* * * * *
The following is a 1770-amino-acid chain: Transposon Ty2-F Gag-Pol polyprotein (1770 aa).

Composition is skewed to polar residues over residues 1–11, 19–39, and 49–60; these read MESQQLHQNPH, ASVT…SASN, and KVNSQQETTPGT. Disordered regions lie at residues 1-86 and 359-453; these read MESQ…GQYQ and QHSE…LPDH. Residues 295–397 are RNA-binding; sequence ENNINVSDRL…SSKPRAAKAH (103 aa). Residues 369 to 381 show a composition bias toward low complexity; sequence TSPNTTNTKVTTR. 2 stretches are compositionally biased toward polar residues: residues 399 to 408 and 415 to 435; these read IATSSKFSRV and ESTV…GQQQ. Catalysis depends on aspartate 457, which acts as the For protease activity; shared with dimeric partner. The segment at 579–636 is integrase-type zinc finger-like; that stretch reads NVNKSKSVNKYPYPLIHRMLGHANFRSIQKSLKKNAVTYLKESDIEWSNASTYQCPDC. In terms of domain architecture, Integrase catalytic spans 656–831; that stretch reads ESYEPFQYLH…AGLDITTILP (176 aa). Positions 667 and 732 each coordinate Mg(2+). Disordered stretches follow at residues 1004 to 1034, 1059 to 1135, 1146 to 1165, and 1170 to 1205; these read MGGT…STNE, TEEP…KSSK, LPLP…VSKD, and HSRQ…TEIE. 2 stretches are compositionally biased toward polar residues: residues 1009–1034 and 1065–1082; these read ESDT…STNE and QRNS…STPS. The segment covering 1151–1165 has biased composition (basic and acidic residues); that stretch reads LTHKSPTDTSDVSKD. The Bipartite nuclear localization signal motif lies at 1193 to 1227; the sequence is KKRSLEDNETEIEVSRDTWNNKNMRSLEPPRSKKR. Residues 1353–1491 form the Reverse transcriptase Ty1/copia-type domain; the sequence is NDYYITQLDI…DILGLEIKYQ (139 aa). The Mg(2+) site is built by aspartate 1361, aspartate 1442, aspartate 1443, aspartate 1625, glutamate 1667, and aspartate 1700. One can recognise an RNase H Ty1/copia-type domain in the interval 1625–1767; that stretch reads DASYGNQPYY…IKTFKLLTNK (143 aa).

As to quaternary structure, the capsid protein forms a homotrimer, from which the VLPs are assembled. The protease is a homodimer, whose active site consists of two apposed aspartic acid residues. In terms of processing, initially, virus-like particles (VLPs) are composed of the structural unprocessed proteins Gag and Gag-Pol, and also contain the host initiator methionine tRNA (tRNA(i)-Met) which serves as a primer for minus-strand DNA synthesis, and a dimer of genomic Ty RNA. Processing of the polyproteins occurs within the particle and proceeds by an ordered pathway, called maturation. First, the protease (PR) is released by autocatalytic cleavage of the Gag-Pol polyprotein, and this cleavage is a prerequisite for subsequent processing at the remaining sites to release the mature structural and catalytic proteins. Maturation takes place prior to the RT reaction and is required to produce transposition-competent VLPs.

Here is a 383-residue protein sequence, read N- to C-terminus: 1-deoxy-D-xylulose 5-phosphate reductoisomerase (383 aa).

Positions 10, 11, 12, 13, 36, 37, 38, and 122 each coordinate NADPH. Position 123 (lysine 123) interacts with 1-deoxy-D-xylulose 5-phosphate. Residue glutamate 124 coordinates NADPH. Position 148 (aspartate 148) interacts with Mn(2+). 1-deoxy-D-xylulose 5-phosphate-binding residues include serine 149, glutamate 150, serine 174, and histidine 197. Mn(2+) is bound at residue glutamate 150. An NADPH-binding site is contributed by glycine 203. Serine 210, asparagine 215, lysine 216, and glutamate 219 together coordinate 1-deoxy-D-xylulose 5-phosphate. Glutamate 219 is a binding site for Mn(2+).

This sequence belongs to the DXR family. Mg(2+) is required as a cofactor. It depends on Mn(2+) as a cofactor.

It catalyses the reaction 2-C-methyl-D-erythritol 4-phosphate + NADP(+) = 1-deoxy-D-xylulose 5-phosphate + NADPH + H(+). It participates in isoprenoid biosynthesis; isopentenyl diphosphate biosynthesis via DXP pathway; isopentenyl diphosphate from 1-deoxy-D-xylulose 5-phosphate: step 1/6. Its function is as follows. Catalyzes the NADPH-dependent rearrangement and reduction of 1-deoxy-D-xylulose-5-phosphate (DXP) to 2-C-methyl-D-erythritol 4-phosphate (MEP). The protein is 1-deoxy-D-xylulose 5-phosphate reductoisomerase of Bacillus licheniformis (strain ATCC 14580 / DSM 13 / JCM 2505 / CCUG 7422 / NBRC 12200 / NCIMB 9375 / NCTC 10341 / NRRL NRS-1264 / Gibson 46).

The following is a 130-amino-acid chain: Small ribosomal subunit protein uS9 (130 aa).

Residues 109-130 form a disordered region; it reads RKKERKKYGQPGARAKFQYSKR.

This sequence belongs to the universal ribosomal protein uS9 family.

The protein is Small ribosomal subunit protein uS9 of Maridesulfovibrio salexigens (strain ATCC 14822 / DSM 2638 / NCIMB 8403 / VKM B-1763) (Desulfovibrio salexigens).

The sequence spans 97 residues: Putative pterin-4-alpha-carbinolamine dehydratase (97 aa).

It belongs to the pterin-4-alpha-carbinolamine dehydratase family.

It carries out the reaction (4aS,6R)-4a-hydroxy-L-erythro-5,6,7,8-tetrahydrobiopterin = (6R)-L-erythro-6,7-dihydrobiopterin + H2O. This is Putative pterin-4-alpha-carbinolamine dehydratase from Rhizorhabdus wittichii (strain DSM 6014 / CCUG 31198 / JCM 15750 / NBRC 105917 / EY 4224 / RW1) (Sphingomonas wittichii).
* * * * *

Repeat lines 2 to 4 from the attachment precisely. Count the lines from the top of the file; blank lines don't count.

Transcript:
Composition is skewed to polar residues over residues 1–11, 19–39, and 49–60; these read MESQQLHQNPH, ASVT…SASN, and KVNSQQETTPGT. Disordered regions lie at residues 1-86 and 359-453; these read MESQ…GQYQ and QHSE…LPDH. Residues 295–397 are RNA-binding; sequence ENNINVSDRL…SSKPRAAKAH (103 aa). Residues 369 to 381 show a composition bias toward low complexity; sequence TSPNTTNTKVTTR. 2 stretches are compositionally biased toward polar residues: residues 399 to 408 and 415 to 435; these read IATSSKFSRV and ESTV…GQQQ. Catalysis depends on aspartate 457, which acts as the For protease activity; shared with dimeric partner. The segment at 579–636 is integrase-type zinc finger-like; that stretch reads NVNKSKSVNKYPYPLIHRMLGHANFRSIQKSLKKNAVTYLKESDIEWSNASTYQCPDC. In terms of domain architecture, Integrase catalytic spans 656–831; that stretch reads ESYEPFQYLH…AGLDITTILP (176 aa). Positions 667 and 732 each coordinate Mg(2+). Disordered stretches follow at residues 1004 to 1034, 1059 to 1135, 1146 to 1165, and 1170 to 1205; these read MGGT…STNE, TEEP…KSSK, LPLP…VSKD, and HSRQ…TEIE. 2 stretches are compositionally biased toward polar residues: residues 1009–1034 and 1065–1082; these read ESDT…STNE and QRNS…STPS. The segment covering 1151–1165 has biased composition (basic and acidic residues); that stretch reads LTHKSPTDTSDVSKD. The Bipartite nuclear localization signal motif lies at 1193 to 1227; the sequence is KKRSLEDNETEIEVSRDTWNNKNMRSLEPPRSKKR. Residues 1353–1491 form the Reverse transcriptase Ty1/copia-type domain; the sequence is NDYYITQLDI…DILGLEIKYQ (139 aa). The Mg(2+) site is built by aspartate 1361, aspartate 1442, aspartate 1443, aspartate 1625, glutamate 1667, and aspartate 1700. One can recognise an RNase H Ty1/copia-type domain in the interval 1625–1767; that stretch reads DASYGNQPYY…IKTFKLLTNK (143 aa).

As to quaternary structure, the capsid protein forms a homotrimer, from which the VLPs are assembled. The protease is a homodimer, whose active site consists of two apposed aspartic acid residues. In terms of processing, initially, virus-like particles (VLPs) are composed of the structural unprocessed proteins Gag and Gag-Pol, and also contain the host initiator methionine tRNA (tRNA(i)-Met) which serves as a primer for minus-strand DNA synthesis, and a dimer of genomic Ty RNA. Processing of the polyproteins occurs within the particle and proceeds by an ordered pathway, called maturation. First, the protease (PR) is released by autocatalytic cleavage of the Gag-Pol polyprotein, and this cleavage is a prerequisite for subsequent processing at the remaining sites to release the mature structural and catalytic proteins. Maturation takes place prior to the RT reaction and is required to produce transposition-competent VLPs.

Here is a 383-residue protein sequence, read N- to C-terminus: 1-deoxy-D-xylulose 5-phosphate reductoisomerase (383 aa).